This week in gambling, the latest threat to online gambling in the U.S. has a familiar, bitter source: Sheldon Adelson. After the failure of his Restoration of America's Wire Act (RAWA), he has spent a lot of money to bring it back in the form of Senate Bill 3376.
Trends for US online gambling forecasted through 2020
Growth in the 34-and-younger population and the rise of non-mobile computer device usage has been predicted by global market research firm Technavio.
Instant Win Gaming teams up with Michigan Lottery
The supplier of instant win games has completed the first integration of a Remote Game Server onto a U.S. lottery.
APCW Perspectives: The 500th episode
This week, J. Todd celebrates the 500th show with online gambling news from Malta, France, China and the United States. Plus, information on another affiliate program closing its doors.
iAffiliates presents new promotion
From Sept. 1 to Oct. 31, affiliates can compete against one another in order to gain points to get a chance at winning a luxury vacation.
APCW Perspectives: Online gambling news from the U.K., U.S. and Israel
This week, J. Todd looks at a full week of online gambling news finds and stories from BoyleSports and William Hill. Plus, industry stories from Israel and the United States.
Donald Trump betting odds escalate in race for next U.S. president
With his poll numbers dropping and dissenters getting louder, Donald Trump's odds of become the next president of the United States are getting longer each day, to the point where William Hill Sportsbook is offering 10-to-1 odds that the Republican Party nominee will eventually bow out of the race against Hillary Clinton.
This Week in Gambling: Nevada mobile gambling for real money
This week in gambling, MGM Resorts recently launched their real money online gambling platform, giving players an opportunity to compete in bingo, video poker and slot tournaments. Also, which states in America are most likely to pass online gambling legislation in 2017?
APCW Perspectives: Online gamblin' wheelin' and dealin'
This week, J. Todd continues to watch the Ladbrokes-Coral merger play out as the gambling industry gets more interesting. Also, Rank and 888 talk about purchasing William Hill, and Antigua talks about how to collect millions from the United States.
U.S. Powerball entices Canadian players
Tens of thousands of Canadian customers are buying tickets for the U.S. Powerball from TheLotter for a chance at winning the $422 million (CA $555 million) jackpot.
APCW Perspectives: Online gambling news from both sides of the pond
This week, J. Todd talks about online gambling news from the United Kingdom and the United States. Also, a new APCW Sponsor is welcomed in Casino Extreme.
Around the WSOP: November Nine concept continues to help create 'brotherhood' among players
As the World Series of Poker Main Event entered the ninth edition of the "November Nine era," past final table participants spoke with Casino City about the special bond they've developed with each other.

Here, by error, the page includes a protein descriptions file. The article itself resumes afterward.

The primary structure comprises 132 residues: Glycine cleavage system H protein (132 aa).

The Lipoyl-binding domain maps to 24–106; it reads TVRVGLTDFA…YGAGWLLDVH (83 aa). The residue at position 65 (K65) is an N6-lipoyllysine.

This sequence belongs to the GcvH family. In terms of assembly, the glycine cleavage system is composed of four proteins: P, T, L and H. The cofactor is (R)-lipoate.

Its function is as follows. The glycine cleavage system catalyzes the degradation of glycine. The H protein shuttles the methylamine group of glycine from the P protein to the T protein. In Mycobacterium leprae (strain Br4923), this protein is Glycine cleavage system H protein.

Ex-NFL stars use WSOP Main Event to keep competitive juices flowing
Richard Seymour and Antoine Winfield were in the field during Day 1 of the World Series of Poker Main Event on Saturday. The former Pro Bowlers talked to Casino City about why they are so drawn to the game of poker.
Excitement – and change – is in the air at the 2016 WSOP
As the 2016 World Series of Poker kick off this week, a number of tweaks and adjustments have been announced with the goal of improving the overall experience and attracting new players.
Trump Taj Mahal reopens poker room; introduces 250 new slots
Trump Taj Mahal brings live poker back to Atlantic City this weekend and also launches the $1,000,000 Winning Ticket game, open to all Trump One members.
One-on-one with Wynn Las Vegas Director of Poker Ryan Beauregard
With the new Wynn Las Vegas poker room set to debut May 26, Casino City's Gary Trask sits down with Director of Poker Operations Ryan Beauregard to discuss why he thinks the new venue is "most luxurious" on the Strip and beyond.
48 hours of March Madness, Las Vegas style
Casino City's Gary Trask details his "bucket list" trip to Las Vegas last week when he spent two full days in the middle of the "madness" that is annually triggered by the first two days of the NCAA men's basketball tournament.
March Madness parties take center stage in Las Vegas
With the popularity of sports betting on a steady rise, Las Vegas will host numerous viewing parties next week when March Madness kicks into high gear and millions of college basketball fans flock to the city.
Top 10 reasons Las Vegas should have a professional sports franchise
Sports fans who live in Las Vegas have been dying to have a professional sports franchise come to "Sin City," something that may soon become possible thanks to the construction of T-Mobile Arena.
Las Vegas Casino Openings & Expansions: The Cosmopolitan unveils sports bettor's paradise steps off the Strip
A new state-of-the-art sportsbook at The Cosmopolitan Las Vegas has brought unrivaled energy to the casino. Elsewhere, Wynn Las Vegas is moving its poker room and adding various player-friendly amenities while Golden Nugget Las Vegas unveiled $800,000 in upgrades at its spa and salon.
Americans to bet $4.2 billion on Super Bowl 50
Americans will bet $4.2 billion on Super Bowl 50 between the Denver Broncos and Carolina Panthers, up eight percent over last year.
U.S. Powerball prize rises to $1.4 billion
Jackpot soars to a record $1.4 billion after no winner in Saturday's draw.
Inside Gaming: Wire Act hearing a disaster for online gambling opponents
The recent congressional hearing into legislation that would ban online gaming couldn't have gone worse for backers of the bill even if they attempted to sabotage the three-hour meeting themselves.
Inside Gaming: GOP presidential candidates don't share Adelson's stance on online gambling
Las Vegas Sands Chairman Sheldon Adelson wants to ban online gambling at the federal level, but the major Republican candidates for president don't share the same view.